Lance is a good friend of actor and cycling fan Robin Williams who usually visits him during Tour de France.
Lance won the ESPY award for Best Male Athlete in 2004.
Lance is a good friend of Tyler Hamilton.
Lance has twin girls: Isabelle Rose weighing 5lbs 12oz and Grace Elizabeth weighing 5lbs 2oz (They were born on November 20, 2001.)
Lance's son Luke David was born on October 12, 1999.
Lance won the Iron Kids Triathlon at 13, and became a professional triathlete when he was 16.
Lance was named Sports Illustrated's "Sportsman of the Year" in 2002.
Lance is 5'9¾" tall.
Lance has sold yellow "LiveStrong" bracelets to raise money for cancer research. Over 40 million of them have been sold worldwide at $1 each.
He is ranked in People Magazine's 25 Most Intriguing People (1999).
Lance announced his retirement from his cycling career after the 2005 Tour de France.
Lance was sponsored by the U.S. Postal Service from 1998-2004.
Lance was only the second American to win the Tour de France (1999-2004). The first was Greg LeMond,who won in 1986, 1989, and 1990.
Lance is a cancer survivor of testicular cancer.
Lance: I don't discriminate – on anything. I like women who are hotter than doughnut grease.
Lance: First and foremost, I think the biggest inspiration in my life now and the biggest inspiration to this decision is my children. They are the ones that make it easier to suffer, but they are the ones who have told me that it's time to come home. And so without them, none of this would be possible.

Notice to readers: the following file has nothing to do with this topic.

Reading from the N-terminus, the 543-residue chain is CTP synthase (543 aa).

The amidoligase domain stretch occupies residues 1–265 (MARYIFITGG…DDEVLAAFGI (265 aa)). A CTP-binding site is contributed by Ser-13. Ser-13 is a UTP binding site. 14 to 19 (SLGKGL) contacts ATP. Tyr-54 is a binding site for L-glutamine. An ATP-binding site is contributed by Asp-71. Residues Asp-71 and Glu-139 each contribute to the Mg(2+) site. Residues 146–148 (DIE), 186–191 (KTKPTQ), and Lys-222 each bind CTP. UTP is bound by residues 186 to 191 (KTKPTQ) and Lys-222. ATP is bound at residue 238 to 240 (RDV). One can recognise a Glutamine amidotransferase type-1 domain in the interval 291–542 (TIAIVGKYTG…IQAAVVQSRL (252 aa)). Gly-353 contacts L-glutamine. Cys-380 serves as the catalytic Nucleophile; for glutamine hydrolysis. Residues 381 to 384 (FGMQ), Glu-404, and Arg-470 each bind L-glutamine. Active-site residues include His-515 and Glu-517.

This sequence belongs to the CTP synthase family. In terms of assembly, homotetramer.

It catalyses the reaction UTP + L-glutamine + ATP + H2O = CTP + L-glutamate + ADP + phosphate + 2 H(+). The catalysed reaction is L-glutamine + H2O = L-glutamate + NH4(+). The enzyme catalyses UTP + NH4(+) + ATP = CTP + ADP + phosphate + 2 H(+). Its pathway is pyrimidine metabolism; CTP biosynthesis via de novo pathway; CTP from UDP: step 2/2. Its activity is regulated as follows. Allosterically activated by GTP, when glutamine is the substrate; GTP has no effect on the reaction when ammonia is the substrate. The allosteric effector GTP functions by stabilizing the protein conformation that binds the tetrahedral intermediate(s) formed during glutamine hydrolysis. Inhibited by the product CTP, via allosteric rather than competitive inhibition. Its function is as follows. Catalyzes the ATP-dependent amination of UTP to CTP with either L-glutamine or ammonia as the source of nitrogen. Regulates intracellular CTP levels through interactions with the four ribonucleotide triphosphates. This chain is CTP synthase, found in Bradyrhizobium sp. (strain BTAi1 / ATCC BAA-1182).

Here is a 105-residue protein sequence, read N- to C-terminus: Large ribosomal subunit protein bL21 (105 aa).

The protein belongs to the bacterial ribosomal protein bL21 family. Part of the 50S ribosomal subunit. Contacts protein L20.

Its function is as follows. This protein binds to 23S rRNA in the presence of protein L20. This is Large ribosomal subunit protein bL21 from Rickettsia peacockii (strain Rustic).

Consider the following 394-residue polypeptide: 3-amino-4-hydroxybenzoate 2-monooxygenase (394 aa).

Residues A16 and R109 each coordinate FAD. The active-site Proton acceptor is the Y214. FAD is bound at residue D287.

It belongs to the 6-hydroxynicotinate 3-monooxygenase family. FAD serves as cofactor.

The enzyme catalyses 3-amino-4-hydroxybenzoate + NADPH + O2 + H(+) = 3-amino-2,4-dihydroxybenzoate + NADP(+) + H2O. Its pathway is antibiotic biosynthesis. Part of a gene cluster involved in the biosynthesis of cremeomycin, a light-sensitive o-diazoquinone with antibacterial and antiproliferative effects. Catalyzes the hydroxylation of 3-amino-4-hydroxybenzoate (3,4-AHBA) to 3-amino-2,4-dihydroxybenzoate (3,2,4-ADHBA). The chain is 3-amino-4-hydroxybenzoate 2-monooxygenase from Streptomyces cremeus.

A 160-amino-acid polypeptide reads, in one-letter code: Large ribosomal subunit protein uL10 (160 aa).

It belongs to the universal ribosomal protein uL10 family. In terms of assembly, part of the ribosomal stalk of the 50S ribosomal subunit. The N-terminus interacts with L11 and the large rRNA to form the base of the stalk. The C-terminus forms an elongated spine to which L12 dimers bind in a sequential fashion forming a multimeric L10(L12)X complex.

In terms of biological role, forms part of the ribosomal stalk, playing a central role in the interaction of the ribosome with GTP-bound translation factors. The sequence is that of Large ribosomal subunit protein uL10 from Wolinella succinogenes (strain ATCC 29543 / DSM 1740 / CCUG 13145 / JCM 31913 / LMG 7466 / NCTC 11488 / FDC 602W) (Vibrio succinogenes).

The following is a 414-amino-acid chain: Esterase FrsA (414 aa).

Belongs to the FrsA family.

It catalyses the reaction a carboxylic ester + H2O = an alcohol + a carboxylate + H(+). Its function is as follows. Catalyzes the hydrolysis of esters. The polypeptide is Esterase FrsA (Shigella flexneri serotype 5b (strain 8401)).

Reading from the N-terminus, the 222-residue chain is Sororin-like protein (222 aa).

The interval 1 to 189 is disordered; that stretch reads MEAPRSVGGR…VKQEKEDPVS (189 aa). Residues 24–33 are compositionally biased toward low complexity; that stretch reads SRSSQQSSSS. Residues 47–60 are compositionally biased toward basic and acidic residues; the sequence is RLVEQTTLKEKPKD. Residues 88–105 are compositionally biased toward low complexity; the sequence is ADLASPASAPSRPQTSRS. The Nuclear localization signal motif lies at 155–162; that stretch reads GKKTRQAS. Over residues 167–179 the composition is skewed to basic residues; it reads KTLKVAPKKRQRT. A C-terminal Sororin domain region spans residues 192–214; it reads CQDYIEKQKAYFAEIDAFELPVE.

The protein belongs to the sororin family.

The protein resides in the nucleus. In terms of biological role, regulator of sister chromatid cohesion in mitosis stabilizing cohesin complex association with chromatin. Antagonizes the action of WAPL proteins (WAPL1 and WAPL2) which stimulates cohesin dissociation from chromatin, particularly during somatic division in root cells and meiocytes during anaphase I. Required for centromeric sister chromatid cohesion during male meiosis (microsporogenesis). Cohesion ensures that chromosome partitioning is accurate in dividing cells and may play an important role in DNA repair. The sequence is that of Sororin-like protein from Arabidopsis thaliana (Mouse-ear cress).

Lance: I can get up every morning and look at myself in the mirror and my family can look at me too - that's all that matters.
Lance: If there's one thing I say to those who use me as their example, it's that if you ever get a second chance in life, you've got to go all the way.
Lance: (on Cheryl Crow) I still love her. I still have a lot of respect for her. I was blessed to have two-plus years with a great lady. It's amazing to be around her and how normal she is.
Lance: It's nice to win. I'll never win again. I may have to take up golf -- take on Tiger [Woods].
Lance: Without the illness I would never have been forced to re-evaluate my life and my career. I know if I had not had cancer, I would not have won the Tour de France.
Lance: I am happy with the way my career went and I am happy with the way it ended.
Lance: If you consider my situation: a guy who comes back from arguably, you know, a death sentence, why would I then enter into a sport and dope myself up and risk my life again? That's crazy. I would never do that. No. No way.